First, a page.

Tympanum from Cyprus

Alessandro Palma di Cesnola from http://www.cyprusexplorer.globalfolio.net/eng/bibliography/autors/c

On 27 April 1892 at Sotheby, Wilkinson and Hodge auction house in London, Pitt-Rivers successfully bid for the largest item he ever bought at a sale of the Cesnola-Lawrence collection. He paid an extremely large sum for lot -- £31.10.0. Lot 625 was described as:

Fine large specimens of terra cotta of the several archaic styles which obtain in Cyprus Ancient Christian Tympanum 24 x 41 in elaborately carved designs in Byzantine style. The subjects are the life and passon of our Lord. Found in excavating for a house in Larnaca or Kittuim. Fine white marble. This and the font No 588 being genuine relics from Byzantine churches might be appropriately adapted to ecclesiastical used by a church architect

It was part of the very famous Cesnola-Lawrence collection. This collection had been acquired by Alessandro Palma di Cesnola, and given to his father-in-law, Edwin Henry Lawrence, in lieu of his financial support of Cesnola's collections. To find out more about this collection and the men associated with it, see here.

A tympanum is a 'semi-circular or triangular decorative wall surface over an entrance, bounded by a lintel and arch. It often contains sculpture or other imagery or ornaments. Most architectural styles include this element. In ancient Greek and Roman and in Christian architecture tympana usually contain religious imagery' [wikipedia]

The marble tympanum was entered into the catalogue of Pitt-Rivers' second collection on page 838 of volume 3 [Add.9455vol3_p838 /1]:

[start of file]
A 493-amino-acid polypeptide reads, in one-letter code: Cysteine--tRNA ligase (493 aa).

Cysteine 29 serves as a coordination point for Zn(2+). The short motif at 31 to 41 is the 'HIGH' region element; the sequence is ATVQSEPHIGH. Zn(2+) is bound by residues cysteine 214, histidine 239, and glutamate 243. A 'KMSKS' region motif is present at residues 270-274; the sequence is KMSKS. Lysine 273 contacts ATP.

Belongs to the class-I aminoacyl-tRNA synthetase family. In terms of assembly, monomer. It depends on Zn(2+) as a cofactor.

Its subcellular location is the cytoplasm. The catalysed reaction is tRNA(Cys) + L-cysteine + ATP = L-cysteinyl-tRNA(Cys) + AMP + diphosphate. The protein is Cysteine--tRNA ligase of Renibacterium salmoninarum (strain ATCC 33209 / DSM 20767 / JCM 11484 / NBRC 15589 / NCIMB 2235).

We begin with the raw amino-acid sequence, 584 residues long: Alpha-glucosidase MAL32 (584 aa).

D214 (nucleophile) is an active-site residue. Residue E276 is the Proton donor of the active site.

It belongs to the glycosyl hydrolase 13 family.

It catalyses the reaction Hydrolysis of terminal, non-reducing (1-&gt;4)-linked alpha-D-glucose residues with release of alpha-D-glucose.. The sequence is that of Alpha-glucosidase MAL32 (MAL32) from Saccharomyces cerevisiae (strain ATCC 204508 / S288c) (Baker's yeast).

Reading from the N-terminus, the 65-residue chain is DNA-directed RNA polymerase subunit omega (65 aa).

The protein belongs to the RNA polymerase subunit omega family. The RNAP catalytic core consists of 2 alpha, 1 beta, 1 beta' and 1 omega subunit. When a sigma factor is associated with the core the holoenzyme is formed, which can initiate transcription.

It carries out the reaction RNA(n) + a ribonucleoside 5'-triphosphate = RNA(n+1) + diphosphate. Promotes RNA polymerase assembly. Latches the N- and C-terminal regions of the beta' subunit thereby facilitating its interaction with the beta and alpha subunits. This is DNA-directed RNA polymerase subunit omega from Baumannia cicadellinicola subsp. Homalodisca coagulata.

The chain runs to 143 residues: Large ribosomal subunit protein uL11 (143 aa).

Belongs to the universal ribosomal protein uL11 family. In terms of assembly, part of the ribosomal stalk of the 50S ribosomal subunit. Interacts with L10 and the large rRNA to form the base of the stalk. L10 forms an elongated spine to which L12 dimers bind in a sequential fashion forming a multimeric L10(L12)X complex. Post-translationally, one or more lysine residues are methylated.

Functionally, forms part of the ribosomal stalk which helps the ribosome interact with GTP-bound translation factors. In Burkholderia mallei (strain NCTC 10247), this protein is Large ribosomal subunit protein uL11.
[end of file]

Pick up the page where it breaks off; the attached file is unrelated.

Date: 1892 Apr 27

Description of object: Bought at Sotheby’s Sale of Cypriote Antiquities of the late E.H. Lawrence Esq F.S.A. ... Lot 625 [Drawing] Lot 625 Ancient Christian Tympanum 24 x 41 inches elaborately carved designs in Byzantine style. The subjects are the Life and Passion of our Lord. Found in excavating for a house at Larnaca or Kittium. Fine white marble
Price: £31.10
Deposited at: Museum
Removed to:
Added: Room VII case 75 [in red]

Add.9455vol3_p838 /1

As you can see from the above catalogue entry, the object was delivered and displayed at Farnham Museum, Pitt-Rivers' private museum in Dorset.

As with most items from Pitt-Rivers' second collection, the tympanum would have stayed at the Museum until the middle of the twentieth century when it was one of the objects that was sold on the open art market. The purchaser was the Victoria and Albert Museum and the artefact now forms part of that museum's collections. [Museum number A.2-1982] It is ironic that this object has ended up in this collection as, of course, Pitt-Rivers' founding collection had been on display there for over 7 years during the 1870s and 1880s.

The object is now on display in the Medieval and Renaissance Galleries, Room 8 case WN.

A.2-1982 Victoria and Albert Museum

The Victoria and Albert Museum describes this object as 'The Larnaca Tympanum' and says:

This small tympanum was excavated in Larnaka, Cyprus, shortly before 1882 by the noted archaeologist Cesnola. It must have stood above one of the doors into a church. However, it is far too small to have been above any of the Western doors. Scenes of this sort, combining narrative images with representations of Christ enthroned in heaven were common choices for portal imagery. The person entering the church was encouraged to think about the events of Christ's life, but also about his ever-present nature.

It is likely that the artists who carved this piece had trained in Tuscany, and they were also clearly aware of Byzantine artistic conventions.

This piece emphasises that artistic styles did not change overnight - they could co-exist in the same period. The composition of this tympanum owes something to gothic examples. But the figure style, in particular the heads of the Apostles, and the awkwardly twisting postures of the angel figures, show the continuing vitality of romanesque conventions.